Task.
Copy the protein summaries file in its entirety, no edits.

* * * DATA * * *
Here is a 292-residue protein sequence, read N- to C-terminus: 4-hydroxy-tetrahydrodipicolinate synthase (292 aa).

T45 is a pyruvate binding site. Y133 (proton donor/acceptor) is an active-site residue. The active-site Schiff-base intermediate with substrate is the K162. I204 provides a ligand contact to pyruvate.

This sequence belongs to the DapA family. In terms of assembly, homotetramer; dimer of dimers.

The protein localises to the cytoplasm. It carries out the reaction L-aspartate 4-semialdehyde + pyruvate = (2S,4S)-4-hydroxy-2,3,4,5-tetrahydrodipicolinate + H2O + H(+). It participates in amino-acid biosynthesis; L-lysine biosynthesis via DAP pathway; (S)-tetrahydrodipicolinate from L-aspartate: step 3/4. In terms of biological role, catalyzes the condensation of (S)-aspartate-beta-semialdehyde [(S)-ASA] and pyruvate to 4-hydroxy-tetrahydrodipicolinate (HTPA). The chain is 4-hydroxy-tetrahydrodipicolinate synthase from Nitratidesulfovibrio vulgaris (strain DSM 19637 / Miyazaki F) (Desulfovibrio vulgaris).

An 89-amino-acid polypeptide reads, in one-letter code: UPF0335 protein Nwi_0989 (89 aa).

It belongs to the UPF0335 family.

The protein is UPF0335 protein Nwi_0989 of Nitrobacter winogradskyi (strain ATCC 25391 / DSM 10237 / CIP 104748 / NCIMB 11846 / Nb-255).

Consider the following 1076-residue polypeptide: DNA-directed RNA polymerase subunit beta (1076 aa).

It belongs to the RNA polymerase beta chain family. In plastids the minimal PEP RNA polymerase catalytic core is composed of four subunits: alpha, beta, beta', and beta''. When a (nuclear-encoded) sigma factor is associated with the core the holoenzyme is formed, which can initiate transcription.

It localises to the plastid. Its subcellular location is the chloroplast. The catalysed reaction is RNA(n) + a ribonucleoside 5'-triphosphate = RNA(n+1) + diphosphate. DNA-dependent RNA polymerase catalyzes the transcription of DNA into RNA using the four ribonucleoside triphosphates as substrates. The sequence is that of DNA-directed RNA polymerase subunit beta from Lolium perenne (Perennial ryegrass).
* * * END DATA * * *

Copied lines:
Here is a 292-residue protein sequence, read N- to C-terminus: 4-hydroxy-tetrahydrodipicolinate synthase (292 aa).

T45 is a pyruvate binding site. Y133 (proton donor/acceptor) is an active-site residue. The active-site Schiff-base intermediate with substrate is the K162. I204 provides a ligand contact to pyruvate.

This sequence belongs to the DapA family. In terms of assembly, homotetramer; dimer of dimers.

The protein localises to the cytoplasm. It carries out the reaction L-aspartate 4-semialdehyde + pyruvate = (2S,4S)-4-hydroxy-2,3,4,5-tetrahydrodipicolinate + H2O + H(+). It participates in amino-acid biosynthesis; L-lysine biosynthesis via DAP pathway; (S)-tetrahydrodipicolinate from L-aspartate: step 3/4. In terms of biological role, catalyzes the condensation of (S)-aspartate-beta-semialdehyde [(S)-ASA] and pyruvate to 4-hydroxy-tetrahydrodipicolinate (HTPA). The chain is 4-hydroxy-tetrahydrodipicolinate synthase from Nitratidesulfovibrio vulgaris (strain DSM 19637 / Miyazaki F) (Desulfovibrio vulgaris).

An 89-amino-acid polypeptide reads, in one-letter code: UPF0335 protein Nwi_0989 (89 aa).

It belongs to the UPF0335 family.

The protein is UPF0335 protein Nwi_0989 of Nitrobacter winogradskyi (strain ATCC 25391 / DSM 10237 / CIP 104748 / NCIMB 11846 / Nb-255).

Consider the following 1076-residue polypeptide: DNA-directed RNA polymerase subunit beta (1076 aa).

It belongs to the RNA polymerase beta chain family. In plastids the minimal PEP RNA polymerase catalytic core is composed of four subunits: alpha, beta, beta', and beta''. When a (nuclear-encoded) sigma factor is associated with the core the holoenzyme is formed, which can initiate transcription.

It localises to the plastid. Its subcellular location is the chloroplast. The catalysed reaction is RNA(n) + a ribonucleoside 5'-triphosphate = RNA(n+1) + diphosphate. DNA-dependent RNA polymerase catalyzes the transcription of DNA into RNA using the four ribonucleoside triphosphates as substrates. The sequence is that of DNA-directed RNA polymerase subunit beta from Lolium perenne (Perennial ryegrass).